This March I had the pleasure of updating our board of trustees on the current state and, more importantly, future of our university. My talk was inspired by many things. Most notably, in early 2011, we began the process of realignment—forging CGU into a more efficient university; one that fosters increased synergy between students and faculty, and is more competitive in bringing in funding, both governmental and private.
Realignment, as I noted in March, has brought challenges, but also tremendous early benefits. Some of those can be found in the pages of the Flame magazine—such as exciting new partnerships with the Sotheby’s Institute of Art and Esri, a world leader in GIS software and applications. Now, it is tempting to fill the rest of this letter with a list of our recent accomplishments—as many of you know, there is nothing I enjoy more than bragging about CGU; but instead I want to write about the future of our university, and graduate school in general.
We are a research university in a changing academic world: one that is more competitive, more international, more diverse, more interactive, and based more online. How do we continue to be a vibrant institution in this changing world?
We need to affirm goals that both reflect CGU’s DNA and that help us create a futuristic niche in the higher-education marketplace; one that students—like the millennial generation, who will be entering graduate school before we know it—view as valuable and will draw them here. But how do we more effectively realize our mission in the twenty-first century?
One of our major goals that addresses that issue is strengthening practice-based education and research here. By practice-based, I mean education and research that help our students learn from people in embassies, nonprofits, and start-ups as much from books, theories, and empirics; that explore collaborative options to make greater impacts on people’s lives; and that introduce our graduates to career paths they hadn’t yet fully imagined.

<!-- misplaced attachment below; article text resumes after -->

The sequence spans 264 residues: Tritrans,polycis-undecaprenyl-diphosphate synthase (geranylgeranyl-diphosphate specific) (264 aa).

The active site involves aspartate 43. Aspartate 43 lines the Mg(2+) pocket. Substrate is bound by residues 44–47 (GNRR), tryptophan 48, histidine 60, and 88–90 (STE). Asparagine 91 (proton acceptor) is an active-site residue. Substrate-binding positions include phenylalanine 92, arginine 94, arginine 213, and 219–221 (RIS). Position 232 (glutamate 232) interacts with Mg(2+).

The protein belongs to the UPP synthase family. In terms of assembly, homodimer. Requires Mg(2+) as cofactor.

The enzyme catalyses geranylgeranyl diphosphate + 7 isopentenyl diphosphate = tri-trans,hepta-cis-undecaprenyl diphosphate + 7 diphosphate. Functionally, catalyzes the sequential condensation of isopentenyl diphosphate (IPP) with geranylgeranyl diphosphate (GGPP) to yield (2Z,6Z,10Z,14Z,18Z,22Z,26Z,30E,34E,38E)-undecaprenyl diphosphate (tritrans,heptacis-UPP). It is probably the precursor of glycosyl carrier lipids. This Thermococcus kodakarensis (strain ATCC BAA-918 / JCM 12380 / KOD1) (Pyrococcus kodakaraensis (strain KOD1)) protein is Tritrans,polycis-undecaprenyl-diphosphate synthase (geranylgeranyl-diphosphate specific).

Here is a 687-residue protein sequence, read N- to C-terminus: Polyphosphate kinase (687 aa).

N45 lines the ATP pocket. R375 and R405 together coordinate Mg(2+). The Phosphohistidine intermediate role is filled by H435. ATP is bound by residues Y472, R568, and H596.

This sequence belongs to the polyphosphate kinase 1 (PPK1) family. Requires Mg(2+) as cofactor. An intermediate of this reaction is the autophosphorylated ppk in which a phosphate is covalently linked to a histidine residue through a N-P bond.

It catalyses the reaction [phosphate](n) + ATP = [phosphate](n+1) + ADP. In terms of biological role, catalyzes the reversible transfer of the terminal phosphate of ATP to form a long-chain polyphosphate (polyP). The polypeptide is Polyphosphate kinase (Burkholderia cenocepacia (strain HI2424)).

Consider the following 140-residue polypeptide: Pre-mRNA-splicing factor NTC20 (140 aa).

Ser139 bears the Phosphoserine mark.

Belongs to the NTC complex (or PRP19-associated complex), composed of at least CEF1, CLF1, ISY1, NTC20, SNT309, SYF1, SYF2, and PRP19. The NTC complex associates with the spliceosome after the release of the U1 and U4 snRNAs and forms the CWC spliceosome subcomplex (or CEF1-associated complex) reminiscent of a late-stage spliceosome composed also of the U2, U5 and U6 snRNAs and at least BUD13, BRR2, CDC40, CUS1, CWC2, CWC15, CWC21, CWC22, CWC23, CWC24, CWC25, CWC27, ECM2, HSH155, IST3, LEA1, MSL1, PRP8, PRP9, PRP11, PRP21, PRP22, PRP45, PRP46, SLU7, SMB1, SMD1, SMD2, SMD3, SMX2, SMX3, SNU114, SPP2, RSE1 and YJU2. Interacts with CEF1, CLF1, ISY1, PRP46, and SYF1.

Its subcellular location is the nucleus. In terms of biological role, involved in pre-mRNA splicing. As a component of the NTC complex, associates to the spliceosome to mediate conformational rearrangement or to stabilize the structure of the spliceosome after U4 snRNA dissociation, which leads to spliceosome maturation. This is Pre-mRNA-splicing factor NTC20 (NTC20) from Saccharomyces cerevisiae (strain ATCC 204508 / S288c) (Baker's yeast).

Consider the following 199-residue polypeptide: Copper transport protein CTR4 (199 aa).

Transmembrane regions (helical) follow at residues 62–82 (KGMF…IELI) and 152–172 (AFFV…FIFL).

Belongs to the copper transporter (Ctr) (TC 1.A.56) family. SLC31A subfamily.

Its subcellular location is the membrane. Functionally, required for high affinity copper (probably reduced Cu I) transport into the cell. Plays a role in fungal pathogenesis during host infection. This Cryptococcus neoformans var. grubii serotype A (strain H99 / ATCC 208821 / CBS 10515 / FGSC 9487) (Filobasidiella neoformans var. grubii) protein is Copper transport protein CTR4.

Like all good scholarly work, practice-based research and education is always grounded in disciplinary theory, evidence, and sound science, but it is also informed by the problems and challenges that exist beyond the laboratory and lecture hall. There are multiple forms it takes, such as clinics, student internships, doctoral placements in for- and nonprofit institutions, and through engagement programs with neighbor agencies like those in the Inland Empire who would benefit enormously from our expertise.
I believe these kinds of collaborative projects are what graduate education will look like in the twenty-second century. We are already doing some of this at CGU today, but we will need to do more to take a leadership position by advancing the practice of research and teaching, and to tell the world what we’re doing, to make it a more prominent part of the value that draws students to us.
Students of the millennial generation are growing up in a very different world than the one I did. They are going to learn differently than me. Thus they are going to require a different graduate-school experience than the one everyone in my generation got.
I want to ensure CGU is the kind of graduate school millennial students will want to go to. Our size, resources, and transdisciplinary and practice-based opportunities provide them more freedom to pursue scholarship that both engage in conversations that matter, and conversations that matter to them.
But what I have written here is only the briefest description of a single element of what I see as an ambitious and exciting expansion of CGU’s value to students and impact on the world. I hope you will stay tuned for more information and updates by visiting our website, reading theFlame magazine, connecting via social media, or visiting campus. It is the good ideas and creativity of our students, faculty, staff, and alumni that have gotten us this far, and will continue being the driving force in shaping CGU’s future.